Politics

London Zoo gets beautiful new lioness who loves the smell of peppermint

Zookeepers are celebrating the arrival of a new Asiatic lioness at London Zoo – whose father will have been visited by generations at the zoo – as part of a new breeding programme for endangered species.

Four-year-old Arya, who travelled to London from Paignton Zoo on Tuesday 27 April, has spent her first few days at the Zoo settling in, before briefly venturing outside yesterday for the first time (Thursday 29 April) – where zookeepers spotted her tail waving in amongst the leaves.

She’s set to be a new mate for ZSL London Zoo’s male Bhanu as part of the programme.

Zookeeper Tara Humphreys said: “Arya is a lively young lion who is particularly fond of climbing trees, which she’ll find in abundance in her new Land of the Lions home – her favourite scent is peppermint, which she absolutely adores rolling in, so we’ve made sure to stock up on plenty of fresh bunches as a housewarming present.

“At the moment, Arya is sticking to mainly night-time explorations of her new paddock, so we’ve been giving her a bit of privacy while she settles in – but we did spot her peeking at us from behind the bushes when she crept outside today, and she’ll venture out more and more as she grows in confidence.”

To make way for Arya’s arrival, zookeepers waved a fond ‘fur well’ to London-born lionesses Heidi, Indi and Rubi, who moved to Germany’s Schwerin Zoo on Thursday 8 April.

The 550-mile journey was made possible by ZSL’s partners Liontrust, who kitted the big cats out with bespoke crates to ensure they travelled in style to their new home – each fitted with a customised feeding portal, so they could enjoy drinks and snacks during the flight.

“We’re so grateful for Liontrust’s support with the move – thanks to their generosity, we had individual custom crates installed in each of the lionesses bedrooms months ago, so the girls were well used to them ahead of the trip: they liked them so much that they ended up using them as cosy snoozing spots, which meant when it was time to move they simply walked inside and settled down for the journey.”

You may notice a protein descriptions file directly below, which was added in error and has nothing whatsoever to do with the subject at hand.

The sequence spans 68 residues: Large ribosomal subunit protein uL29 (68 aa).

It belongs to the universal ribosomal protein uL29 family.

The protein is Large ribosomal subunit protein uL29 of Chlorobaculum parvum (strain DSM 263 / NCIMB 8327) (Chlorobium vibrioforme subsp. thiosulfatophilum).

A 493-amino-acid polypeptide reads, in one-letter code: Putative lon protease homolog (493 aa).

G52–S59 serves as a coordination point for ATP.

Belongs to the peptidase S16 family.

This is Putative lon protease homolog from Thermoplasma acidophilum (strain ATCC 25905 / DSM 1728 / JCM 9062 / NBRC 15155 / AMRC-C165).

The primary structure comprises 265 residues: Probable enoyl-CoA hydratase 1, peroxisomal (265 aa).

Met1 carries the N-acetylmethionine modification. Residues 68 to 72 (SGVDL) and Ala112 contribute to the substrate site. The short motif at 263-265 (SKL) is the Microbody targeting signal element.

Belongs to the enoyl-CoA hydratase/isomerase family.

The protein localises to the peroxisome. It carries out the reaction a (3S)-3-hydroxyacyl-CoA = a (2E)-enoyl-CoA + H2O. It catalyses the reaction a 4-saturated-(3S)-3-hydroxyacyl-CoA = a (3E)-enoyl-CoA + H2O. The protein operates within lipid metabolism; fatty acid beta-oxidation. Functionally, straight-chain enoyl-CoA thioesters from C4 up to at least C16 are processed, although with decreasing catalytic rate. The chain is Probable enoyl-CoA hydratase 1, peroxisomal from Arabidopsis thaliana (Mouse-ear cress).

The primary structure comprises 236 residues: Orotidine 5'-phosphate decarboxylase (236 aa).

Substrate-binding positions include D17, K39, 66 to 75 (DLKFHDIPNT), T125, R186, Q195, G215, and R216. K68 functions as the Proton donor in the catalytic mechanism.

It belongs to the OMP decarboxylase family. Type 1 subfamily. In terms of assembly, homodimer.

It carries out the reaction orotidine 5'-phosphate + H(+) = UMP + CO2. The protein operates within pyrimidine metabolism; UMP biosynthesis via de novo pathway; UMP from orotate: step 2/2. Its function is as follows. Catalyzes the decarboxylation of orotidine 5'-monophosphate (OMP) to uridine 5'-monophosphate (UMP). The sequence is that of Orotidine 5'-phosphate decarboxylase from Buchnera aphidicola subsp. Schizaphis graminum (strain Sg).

Wild Asiatic lions are today found in just one small area of Gujarat, India, where approximately 500 remain in a forest the size of London

Big cat team leader Kate Sanders added: “Arya is also the daughter of one of London Zoo’s former lions, Lucifer, so it feels particularly fitting that she’s here, where her father spent so many happy years: many of our regular visitors will have fond memories of Lucifer and we’re sure they’ll be excited to visit his daughter over the coming months.”

Simon Hildrey, CMO at Liontrust said: “When we first partnered with ZSL more than eight years ago, Lucifer was the male lion at ZSL London Zoo so it is wonderful to continue the ‘tail’ through Arya’s arrival.”

She added: “We are proud to have been able to support the safe journeys of all the lionesses and through this the conservation work of ZSL. Wildlife conservation is one of three objectives of Liontrust’s community engagement programme and protecting biodiversity is becoming an increasingly important consideration for sustainable investors.”

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In time, Arya will be introduced to handsome male, Bhanu, to form the Zoo’s new pride – with keepers hopeful that cubs will follow. “We have all our fingers crossed that Arya and Bhanu will be the pawfect match,” explained Kate. “Hopefully love will blossom very soon.”

Both moves were meticulously planned as part of the European breeding programme for the species – to preserve genetic diversity in the programme while protecting a back-up population of Asiatic lions in zoos.

ZSL London Zoo’s Land of the Lions, opened in 2016 by HM The Queen and HRH The Duke of Edinburgh, is designed to tell the story of these majestic felines and the work being done to protect them.

Tickets are available here.


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